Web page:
Interventions from the floor drew attention to systems thinking in adaptation, vulnerable countries, and mitigation as an adaptation strategy. A representative from the United Kingdom closed the meeting highlighting as takeaways: need for an integrated perspective on environment and development; empowering youth; and turning adaptation into an economic opportunity.

COP 25

Matters Relating to Finance: Report of, and guidance, to the GEF: In informal consultations co-facilitated by Amena Yauvoli (Fiji), parties exchanged views on the Co-Facilitators’ draft decision text, noting the need for further streamlining and shortening. Views diverged on, inter alia: noting concerns over co-financing policies; requesting the GEF to support loss and damage activities; and references to the GEF’s eighth replenishment, with developed countries considering it premature to address this. Several developed countries called for deleting a request to the GEF to continue mainstreaming adaptation across projects, referring to the objective of the GEF as “the delivery of global environmental benefits.” Developing countries and several developed countries objected, underscoring that adaptation as such an environmental benefit. Several developed countries called for the GEF to clarify whether there are approved proposals that have not been funded.

Regarding updates to the System for Transparent Allocation of Resources (STAR), developing countries underscored the GEF, as an operating entity of the Convention’s financial mechanism, has to communicate any such changes to the COP. Beyond process, several developing country groups lamented changes to STAR eligibility criteria from a substantive perspective. The Co-Facilitators will prepare revised draft text, and consultations will continue in informal-informals.

CMA 2

Matters Relating to Finance: Matters relating to the Adaptation Fund: In a contact group co-chaired by Amjad Abdulla (Maldives), parties exchanged views on how to proceed with this item. Co-Chair Abdulla proposed a procedural decision in which the CMA takes note of the Adaptation Fund’s report and its addendum. Several developed countries called for time to engage in substantial discussions on this item and made textual proposals that reflect that the CMA is in a position to give guidance to the Fund, including on sources of funding. A developing country group proposed for the CMA decision to confirm the CMP decision mutatis mutandis, meaning as it applies to the CMA. Another developing country group emphasized that until the Fund exclusively serves the Paris Agreement, it is up to the CMP, not CMA, to make arrangements with the World Bank and GEF for the functioning of the Fund. A developed country proposed that the CMA decide to consider board membership modalities for when the Fund exclusively serves the Paris Agreement at CMA 3. Several developing country groups underscored they considered no action, or only a procedural decision as proposed by the Co-Chair, was needed for this item. Observing no consensus, they urged closing the meeting, opposed by several developed countries. Discussions will continue informally.

CMP 17

Matters Relating to the Adaptation Fund: In a contact group co-chaired by Fiona Gilbert (Australia), parties reviewed draft decision text with updated figures on financial pledges to the Adaptation Fund. Parties reported back on constructive discussions held in informal informals, noting no agreement could be found on the question of board membership. Many developing and developed countries emphasized their willingness to ensure a smooth transition of the Fund towards exclusively serving the Paris Agreement. The text will be forwarded to the CMP for consideration and adoption.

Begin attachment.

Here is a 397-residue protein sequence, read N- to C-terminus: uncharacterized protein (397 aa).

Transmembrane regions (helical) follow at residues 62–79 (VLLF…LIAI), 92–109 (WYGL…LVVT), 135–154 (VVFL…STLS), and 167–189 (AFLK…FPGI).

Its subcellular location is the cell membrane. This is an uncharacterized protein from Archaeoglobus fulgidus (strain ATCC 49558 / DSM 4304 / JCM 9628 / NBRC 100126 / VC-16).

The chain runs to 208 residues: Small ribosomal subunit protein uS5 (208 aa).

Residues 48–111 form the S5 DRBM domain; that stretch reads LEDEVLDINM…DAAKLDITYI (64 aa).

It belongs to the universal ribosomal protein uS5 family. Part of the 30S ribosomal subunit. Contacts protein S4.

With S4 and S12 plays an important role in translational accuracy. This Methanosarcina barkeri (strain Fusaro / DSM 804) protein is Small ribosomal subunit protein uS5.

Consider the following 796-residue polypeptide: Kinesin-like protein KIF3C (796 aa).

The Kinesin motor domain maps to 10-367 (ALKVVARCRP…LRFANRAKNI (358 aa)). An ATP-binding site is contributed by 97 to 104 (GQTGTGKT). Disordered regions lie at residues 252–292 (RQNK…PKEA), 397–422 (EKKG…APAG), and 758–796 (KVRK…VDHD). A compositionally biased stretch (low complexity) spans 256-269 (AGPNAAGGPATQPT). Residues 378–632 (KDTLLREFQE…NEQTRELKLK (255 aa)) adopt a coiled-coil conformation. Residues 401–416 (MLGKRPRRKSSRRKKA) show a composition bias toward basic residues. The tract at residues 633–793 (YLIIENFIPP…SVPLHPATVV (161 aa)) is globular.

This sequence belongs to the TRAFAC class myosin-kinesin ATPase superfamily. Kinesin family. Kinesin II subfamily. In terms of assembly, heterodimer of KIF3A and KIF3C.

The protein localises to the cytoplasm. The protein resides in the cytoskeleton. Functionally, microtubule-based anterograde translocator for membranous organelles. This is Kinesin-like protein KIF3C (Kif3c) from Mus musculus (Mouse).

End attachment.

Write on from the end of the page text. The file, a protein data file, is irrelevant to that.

In the Corridors

Returning to the conference venue after what seemed to many like too few hours of sleep—especially for those that stayed to hear the Presidency’s stocktaking at 2:30 am—delegates were greeted by a change of pace. While the halls bustled, an empty schedule scrolled, void of its usual consultations and contact groups. With the remaining negotiations either with the COP Presidency or in closed rooms, there was ample space for reflecting on progress made so far.

Several worried delegates observed that the SBSTA and SBI merely “waved through” many items which had failed to reach proper agreement. One tallied the outcomes, counting more “Rule 16 items,” postponed to future discussions, or procedural conclusions, than substantive outcomes. Six items were also forwarded to further consultations in the second week.

With the technical bodies closing later than usual, some experienced negotiators wondered how the new timeframe might affect negotiations in the final week. “In the past, with the SBs closing in the first week, we used to get at least a day to sleep off the damage,” one explained. “Now ministers have one less day to work through a large number of sticky issues.” Others shared this worry, wondering if negotiators had “written a cheque that the process can’t cash.” One negotiator even relayed that the word “Copenhagen” loomed in some discussions, a ghost of failed COPs past. But, he thought that perhaps the “process needs a failure, to re-motivate everyone to do better.”

Other observers suggested that shifting items away from the SBs is unlikely to resolve them, noting the persistence of human rights as a deadlock issue across processes, including in gender discussions and protracted market rules deliberations under the Article 6 negotiations. A human rights lawyer cautioned that “if there’s one thing we’ve learned from Kyoto, it’s that we need safeguards for human rights; we can’t backslide from what we have elsewhere, like at the Green Climate Fund and the World Bank.” Delegates dealing with adaptation issues also shared similar concerns about backsliding: “I can’t believe we’re now debating the fact that adaptation has to be mainstreamed,” one deplored.

As the high-level segment continued into the evening, one seasoned observer recalled the theme of this COP, “Time for action,” wondering if, with three days left, “will ministers be able to agree on an outcome by Friday, and will that outcome be able to demonstrate governments’ seriousness about taking action?”